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worthy

[wur-thee]
adjective, wor·thi·er, wor·thi·est.
  1. having adequate or great merit, character, or value: a worthy successor.
  2. of commendable excellence or merit; deserving: a book worthy of praise; a person worthy to lead.
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noun, plural wor·thies.
  1. a person of eminent worth, merit, or position: The town worthies included two doctors.
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Origin of worthy

Middle English word dating back to 1175–1225; see origin at worth1, -y1
Related formswor·thi·ly, adverbwor·thi·ness, nounpre·wor·thi·ly, adverbpre·wor·thi·ness, nounpre·wor·thy, adjective

Synonyms for worthy

Dictionary.com Unabridged Based on the Random House Unabridged Dictionary, © Random House, Inc. 2018

Examples from the Web for worthily

Historical Examples of worthily

  • She walked as if she went to meet the morning, and must salute it worthily.

    Tiverton Tales

    Alice Brown

  • Give me your hand, sir; it is occupied by you, and worthily and naturally.

  • You may be worthily wedded in France, and I will take order for your safe going.

    Two Penniless Princesses

    Charlotte M. Yonge

  • You will at least be reposing your confidence where it will be worthily bestowed.

    A Day's Ride

    Charles James Lever

  • This is not to say that they will be worthily loved or loyally: there are two sides to a bargain.

    Little Novels of Italy

    Maurice Henry Hewlett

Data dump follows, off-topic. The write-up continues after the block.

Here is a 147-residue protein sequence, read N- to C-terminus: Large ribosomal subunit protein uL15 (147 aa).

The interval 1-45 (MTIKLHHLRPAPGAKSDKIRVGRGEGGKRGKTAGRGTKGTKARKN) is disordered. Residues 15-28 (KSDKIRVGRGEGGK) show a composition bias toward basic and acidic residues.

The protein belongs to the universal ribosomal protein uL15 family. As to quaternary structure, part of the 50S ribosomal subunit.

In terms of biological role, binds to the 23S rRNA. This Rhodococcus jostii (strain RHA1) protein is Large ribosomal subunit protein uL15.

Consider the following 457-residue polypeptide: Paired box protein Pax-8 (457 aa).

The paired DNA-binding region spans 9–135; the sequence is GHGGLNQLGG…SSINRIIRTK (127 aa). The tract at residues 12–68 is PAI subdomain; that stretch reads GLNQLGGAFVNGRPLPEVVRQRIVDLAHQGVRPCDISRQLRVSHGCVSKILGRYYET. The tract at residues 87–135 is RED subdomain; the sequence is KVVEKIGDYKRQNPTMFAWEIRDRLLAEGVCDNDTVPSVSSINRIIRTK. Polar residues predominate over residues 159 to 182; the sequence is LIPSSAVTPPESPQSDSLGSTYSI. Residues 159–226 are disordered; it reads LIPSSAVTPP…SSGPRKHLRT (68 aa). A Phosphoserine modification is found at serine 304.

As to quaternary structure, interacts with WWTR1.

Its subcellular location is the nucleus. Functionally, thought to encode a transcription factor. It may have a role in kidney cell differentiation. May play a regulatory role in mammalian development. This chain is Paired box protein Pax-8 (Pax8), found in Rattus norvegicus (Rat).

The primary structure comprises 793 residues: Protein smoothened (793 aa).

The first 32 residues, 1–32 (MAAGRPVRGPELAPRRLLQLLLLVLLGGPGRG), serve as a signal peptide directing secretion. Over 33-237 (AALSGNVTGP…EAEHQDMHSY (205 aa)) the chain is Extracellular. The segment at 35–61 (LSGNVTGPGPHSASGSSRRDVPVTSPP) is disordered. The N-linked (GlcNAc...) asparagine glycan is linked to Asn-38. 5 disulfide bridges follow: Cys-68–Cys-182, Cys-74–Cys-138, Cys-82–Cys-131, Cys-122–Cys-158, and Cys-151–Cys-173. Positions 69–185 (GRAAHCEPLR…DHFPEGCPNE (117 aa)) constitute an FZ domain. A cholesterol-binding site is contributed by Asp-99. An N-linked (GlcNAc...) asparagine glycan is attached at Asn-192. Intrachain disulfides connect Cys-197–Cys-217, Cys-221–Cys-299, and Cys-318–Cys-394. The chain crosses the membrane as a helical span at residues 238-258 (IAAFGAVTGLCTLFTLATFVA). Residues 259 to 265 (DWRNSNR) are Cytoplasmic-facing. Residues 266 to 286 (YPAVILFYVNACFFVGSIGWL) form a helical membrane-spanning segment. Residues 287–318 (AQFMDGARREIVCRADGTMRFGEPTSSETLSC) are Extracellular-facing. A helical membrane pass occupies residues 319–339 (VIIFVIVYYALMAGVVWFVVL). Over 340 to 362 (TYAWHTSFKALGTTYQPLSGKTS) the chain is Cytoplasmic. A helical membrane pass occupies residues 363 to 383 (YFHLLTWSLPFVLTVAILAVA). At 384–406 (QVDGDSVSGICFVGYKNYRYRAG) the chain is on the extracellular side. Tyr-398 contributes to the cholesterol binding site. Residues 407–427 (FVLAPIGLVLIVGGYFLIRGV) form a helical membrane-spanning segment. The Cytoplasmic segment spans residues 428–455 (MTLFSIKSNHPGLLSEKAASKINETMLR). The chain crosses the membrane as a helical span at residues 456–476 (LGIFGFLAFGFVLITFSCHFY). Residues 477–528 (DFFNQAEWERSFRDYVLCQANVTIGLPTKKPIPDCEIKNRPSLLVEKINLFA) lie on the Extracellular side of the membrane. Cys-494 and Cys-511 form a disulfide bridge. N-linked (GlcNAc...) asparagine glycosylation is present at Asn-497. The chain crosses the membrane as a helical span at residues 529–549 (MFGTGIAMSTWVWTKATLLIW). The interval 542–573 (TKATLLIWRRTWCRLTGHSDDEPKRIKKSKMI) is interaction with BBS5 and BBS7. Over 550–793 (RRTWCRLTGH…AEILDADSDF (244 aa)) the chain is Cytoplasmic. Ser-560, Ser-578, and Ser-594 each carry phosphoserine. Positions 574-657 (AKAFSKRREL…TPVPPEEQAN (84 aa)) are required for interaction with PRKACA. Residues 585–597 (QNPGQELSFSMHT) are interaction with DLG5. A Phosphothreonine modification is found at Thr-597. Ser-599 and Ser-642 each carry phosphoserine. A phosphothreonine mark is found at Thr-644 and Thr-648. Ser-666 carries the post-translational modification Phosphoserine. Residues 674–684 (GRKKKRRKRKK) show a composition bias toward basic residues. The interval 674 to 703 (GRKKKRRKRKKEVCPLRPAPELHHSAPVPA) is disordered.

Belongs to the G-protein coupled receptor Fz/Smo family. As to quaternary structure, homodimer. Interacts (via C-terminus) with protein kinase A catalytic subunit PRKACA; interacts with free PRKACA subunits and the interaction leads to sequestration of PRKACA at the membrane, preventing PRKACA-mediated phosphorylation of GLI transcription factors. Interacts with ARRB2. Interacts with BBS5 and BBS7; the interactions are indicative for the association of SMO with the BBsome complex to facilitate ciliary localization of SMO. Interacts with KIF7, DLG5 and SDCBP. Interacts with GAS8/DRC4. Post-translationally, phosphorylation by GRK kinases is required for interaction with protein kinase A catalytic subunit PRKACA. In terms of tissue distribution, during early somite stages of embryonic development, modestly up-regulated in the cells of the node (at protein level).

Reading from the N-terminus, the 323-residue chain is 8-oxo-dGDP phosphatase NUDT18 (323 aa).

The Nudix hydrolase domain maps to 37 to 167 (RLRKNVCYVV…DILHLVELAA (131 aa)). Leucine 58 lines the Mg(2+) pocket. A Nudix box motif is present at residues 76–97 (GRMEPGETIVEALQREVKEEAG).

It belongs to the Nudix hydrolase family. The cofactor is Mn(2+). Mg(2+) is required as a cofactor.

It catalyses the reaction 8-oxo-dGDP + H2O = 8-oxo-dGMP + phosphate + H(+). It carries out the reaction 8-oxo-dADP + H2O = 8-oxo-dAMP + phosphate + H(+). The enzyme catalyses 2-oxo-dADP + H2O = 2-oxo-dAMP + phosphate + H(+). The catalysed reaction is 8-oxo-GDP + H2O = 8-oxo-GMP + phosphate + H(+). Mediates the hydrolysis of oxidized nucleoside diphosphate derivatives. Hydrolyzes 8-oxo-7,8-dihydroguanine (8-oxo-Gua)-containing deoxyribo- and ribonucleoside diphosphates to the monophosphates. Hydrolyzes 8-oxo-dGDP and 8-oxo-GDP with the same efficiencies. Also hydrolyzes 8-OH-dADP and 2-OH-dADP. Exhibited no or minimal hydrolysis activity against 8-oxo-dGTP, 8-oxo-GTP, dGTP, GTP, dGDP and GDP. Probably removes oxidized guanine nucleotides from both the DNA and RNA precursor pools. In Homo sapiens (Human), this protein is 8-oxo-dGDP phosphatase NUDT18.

British Dictionary definitions for worthily

worthy

adjective -thier or -thiest
  1. (postpositive; often foll by of or an infinitive) having sufficient merit or value (for something or someone specified); deserving
  2. having worth, value, or merit
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noun plural -thies
  1. often facetious a person of distinguished character, merit, or importance
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Derived Formsworthily, adverbworthiness, noun
Collins English Dictionary - Complete & Unabridged 2012 Digital Edition © William Collins Sons & Co. Ltd. 1979, 1986 © HarperCollins Publishers 1998, 2000, 2003, 2005, 2006, 2007, 2009, 2012

Word Origin and History for worthily

worthy

adj.

mid-13c., "having merit," from worth (n.) + -y (2). Old English had weorþful in this sense. Attested from c.1300 as a noun meaning "person of merit" (especially in Nine Worthies, famous men of history and legend: Joshua, David, Judas Maccabæus, Hector, Alexander, Julius Cæsar, Arthur, Charlemagne, Godfrey of Bouillon -- three Jews, three gentiles, three Christians).

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Online Etymology Dictionary, © 2010 Douglas Harper